Islam is not a religion and the muslims here are terorists. Nobody wants to say it out loud but in small groups, that's the talk. I will never accept the people in that hate-filled cult, and Americans only have to wait to see more attacks from the evil ones.

    August 23, 2010 at 9:55 pm |
  2. halley

    I understand them trying to make people recognize who they are on the inside but how come men dont wear them dont they have personalities that they want to showcase.

    August 23, 2010 at 9:50 pm |
    • Kate


      You know any answer to that is only going to get the responder into trouble with *someone* ...

      Just sayin' 🙂

      August 23, 2010 at 9:57 pm |
  3. TheGreatTroll

    That black chick is stupid. She's not a real muslim. She's not even married and has a baby. That's total ghetto not upright and proper Muslim values. If a muslim girl came home preggers her daddy and brother would beat her ass in the backyard and make her sleep outside for a few nights. If that black girl wasn't a muslim she'd be some other weirdo black thing, like in to anime or used bookstores or something that one usually doesn't associate with your everyday black person. Also, I don't believe black people drive manual transmissions.

    August 23, 2010 at 9:44 pm |
  4. Bekah

    I think most American clothing that doesn't leave an inch of a woman's body up to the imagination is more objectifying and rude than what Muslim women wear. How are short shorts halfway up your butt, clothes so tight you might as well take them off, and low cut shirts revealing most of your breasts NOT objectifying you?

    I don't have to run around half naked to realize I'm a beautiful person and neither do these women. If they're happy in these clothes, well then let them be happy!

    August 23, 2010 at 9:41 pm |
  5. Fugly Women

    These women fully veil themselves because they are butt ugly and they know it. I promise you there is no movie star lurking beneath those covers. A lot of them are fat pigs too. Their husbands probably make them wear the nijab to bed as well. Essentially it's kinda like putting a bag over them. Hey, you don't always get pretty when your marriage is arranged so what else can you do. The more covers you see....

    August 23, 2010 at 9:38 pm |
  6. Darrin Cates

    Bottom Line ... it's just spooky .... it freaks my kids a little despite the tolerance teaching of diversity. We've grown up with trusting an 'honest face' if you know what I mean, and when you cover it up, well, frankly it just makes us a bit suspicious, nervous, or uneasy when we can't see your face or expressions. Communication is not strictly though the eyes so if you want us to get to know you, drop the mask. The only other times we've been exposed to covered faces is with burglars, robbers, and ninjas, none the which we want to run into ... then throw in the whole Muslim terrorist factor ... IE: If it was Canadians who terrorized us, then came to live here and covered their faces, I'd be just as unease with them ... seriously, can't you just take it off so we're not all making a big deal of it? Just wear it around the house if you have to but don't subject us to the visual shock of someone wearing a mask ... we don't like it!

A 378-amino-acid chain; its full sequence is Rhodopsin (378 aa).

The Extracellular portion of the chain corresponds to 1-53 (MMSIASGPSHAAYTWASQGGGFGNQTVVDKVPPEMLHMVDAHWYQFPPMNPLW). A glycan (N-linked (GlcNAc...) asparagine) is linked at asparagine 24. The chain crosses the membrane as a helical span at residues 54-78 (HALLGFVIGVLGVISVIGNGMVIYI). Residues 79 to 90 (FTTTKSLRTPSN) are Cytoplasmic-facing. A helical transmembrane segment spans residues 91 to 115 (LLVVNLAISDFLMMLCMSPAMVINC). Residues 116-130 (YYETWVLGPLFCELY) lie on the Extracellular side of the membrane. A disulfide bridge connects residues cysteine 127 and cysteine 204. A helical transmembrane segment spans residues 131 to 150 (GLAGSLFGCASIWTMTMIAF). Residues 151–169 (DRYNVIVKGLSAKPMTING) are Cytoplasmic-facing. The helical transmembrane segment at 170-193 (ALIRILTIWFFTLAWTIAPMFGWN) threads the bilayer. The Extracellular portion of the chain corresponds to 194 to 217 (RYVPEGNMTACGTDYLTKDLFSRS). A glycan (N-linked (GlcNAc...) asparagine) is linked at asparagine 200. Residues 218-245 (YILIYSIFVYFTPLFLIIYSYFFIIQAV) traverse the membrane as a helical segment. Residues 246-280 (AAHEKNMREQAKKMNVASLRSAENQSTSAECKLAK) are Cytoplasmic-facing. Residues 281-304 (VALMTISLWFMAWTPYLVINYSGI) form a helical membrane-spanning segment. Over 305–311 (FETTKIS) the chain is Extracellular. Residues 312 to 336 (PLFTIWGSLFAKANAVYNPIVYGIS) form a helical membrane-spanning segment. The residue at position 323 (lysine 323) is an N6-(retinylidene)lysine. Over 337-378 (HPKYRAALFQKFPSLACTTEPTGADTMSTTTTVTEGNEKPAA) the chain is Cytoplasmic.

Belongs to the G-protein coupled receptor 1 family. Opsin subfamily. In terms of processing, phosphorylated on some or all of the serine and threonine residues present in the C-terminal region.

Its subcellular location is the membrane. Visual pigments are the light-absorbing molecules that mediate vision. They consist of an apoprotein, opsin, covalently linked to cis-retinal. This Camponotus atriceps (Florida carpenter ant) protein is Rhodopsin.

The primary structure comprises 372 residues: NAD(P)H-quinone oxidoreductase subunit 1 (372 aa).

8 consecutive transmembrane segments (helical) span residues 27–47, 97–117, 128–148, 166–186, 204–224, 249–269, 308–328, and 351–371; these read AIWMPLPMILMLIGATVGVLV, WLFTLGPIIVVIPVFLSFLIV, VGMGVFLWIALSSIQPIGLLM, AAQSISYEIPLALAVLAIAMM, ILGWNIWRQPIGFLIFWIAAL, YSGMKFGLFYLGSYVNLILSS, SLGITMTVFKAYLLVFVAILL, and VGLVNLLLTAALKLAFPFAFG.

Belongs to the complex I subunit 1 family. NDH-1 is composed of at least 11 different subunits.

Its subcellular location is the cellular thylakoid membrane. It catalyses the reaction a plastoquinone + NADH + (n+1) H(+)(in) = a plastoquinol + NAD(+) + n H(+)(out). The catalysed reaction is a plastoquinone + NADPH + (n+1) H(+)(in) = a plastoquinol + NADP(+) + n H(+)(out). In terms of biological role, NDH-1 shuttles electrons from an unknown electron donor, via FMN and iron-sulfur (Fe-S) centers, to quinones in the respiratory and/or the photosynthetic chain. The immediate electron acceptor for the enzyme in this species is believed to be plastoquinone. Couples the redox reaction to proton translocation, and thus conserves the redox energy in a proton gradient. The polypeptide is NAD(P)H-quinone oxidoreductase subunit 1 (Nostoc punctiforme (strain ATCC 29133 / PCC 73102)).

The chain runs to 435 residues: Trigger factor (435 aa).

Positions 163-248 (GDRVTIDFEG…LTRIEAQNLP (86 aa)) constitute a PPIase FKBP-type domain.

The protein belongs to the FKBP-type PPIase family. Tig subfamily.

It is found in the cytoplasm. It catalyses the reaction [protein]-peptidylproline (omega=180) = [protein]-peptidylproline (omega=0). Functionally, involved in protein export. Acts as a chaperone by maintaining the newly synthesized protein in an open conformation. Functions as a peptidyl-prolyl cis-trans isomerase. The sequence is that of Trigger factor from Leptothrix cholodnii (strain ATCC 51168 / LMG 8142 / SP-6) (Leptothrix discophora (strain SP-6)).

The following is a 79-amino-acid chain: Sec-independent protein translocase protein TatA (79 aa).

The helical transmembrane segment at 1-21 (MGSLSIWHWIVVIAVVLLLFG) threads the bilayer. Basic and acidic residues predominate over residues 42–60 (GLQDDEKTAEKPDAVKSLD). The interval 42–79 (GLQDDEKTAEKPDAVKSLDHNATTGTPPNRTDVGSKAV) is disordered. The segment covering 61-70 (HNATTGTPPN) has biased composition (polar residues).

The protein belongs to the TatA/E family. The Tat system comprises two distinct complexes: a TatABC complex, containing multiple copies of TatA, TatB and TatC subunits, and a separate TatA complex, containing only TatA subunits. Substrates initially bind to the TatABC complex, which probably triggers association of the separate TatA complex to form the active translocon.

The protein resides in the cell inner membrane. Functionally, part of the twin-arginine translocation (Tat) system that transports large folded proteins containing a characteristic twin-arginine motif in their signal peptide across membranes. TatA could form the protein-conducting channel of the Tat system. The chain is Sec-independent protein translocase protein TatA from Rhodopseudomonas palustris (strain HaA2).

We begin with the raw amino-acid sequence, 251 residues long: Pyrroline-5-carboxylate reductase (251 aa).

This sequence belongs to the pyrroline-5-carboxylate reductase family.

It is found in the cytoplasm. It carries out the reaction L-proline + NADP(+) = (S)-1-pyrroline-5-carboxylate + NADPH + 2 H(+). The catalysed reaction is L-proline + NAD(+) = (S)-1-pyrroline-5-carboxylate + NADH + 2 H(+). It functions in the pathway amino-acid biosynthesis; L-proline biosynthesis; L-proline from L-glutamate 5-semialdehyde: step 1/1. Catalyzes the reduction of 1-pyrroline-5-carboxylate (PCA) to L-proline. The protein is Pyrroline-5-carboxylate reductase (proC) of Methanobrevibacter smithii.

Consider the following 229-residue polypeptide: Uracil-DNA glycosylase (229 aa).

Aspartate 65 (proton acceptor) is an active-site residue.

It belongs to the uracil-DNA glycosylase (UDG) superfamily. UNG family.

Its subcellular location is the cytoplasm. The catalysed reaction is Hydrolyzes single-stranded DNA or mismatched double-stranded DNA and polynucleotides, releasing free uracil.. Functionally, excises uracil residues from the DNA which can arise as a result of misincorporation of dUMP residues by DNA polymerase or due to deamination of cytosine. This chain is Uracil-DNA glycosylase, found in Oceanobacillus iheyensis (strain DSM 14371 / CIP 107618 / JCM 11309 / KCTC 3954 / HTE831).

August 23, 2010 at 9:28 pm |
  7. Mark5

    Well I think men could make the same argument too. As a man, I could cover up everything so all you could see was my eyes. Then people would not judge me upon my looks but on my intellect and personality. I am also wondering if covering up women`s faces like this is not making them into even bigger sexual objects. Women s breasts are actually meant for feeding babies but covering them up and making them a hidden from view and seeing them in public by others taboo, has helped to make them sexual objects. In some African tribes the women go around bare breasted like men and I would bet this makes them less of a sexual object. So perhaps covering up women `s faces like this contributes to the complete sexualization of women, now making their faces sexual objects too. Perhaps this is why Islam is so controlling of their women.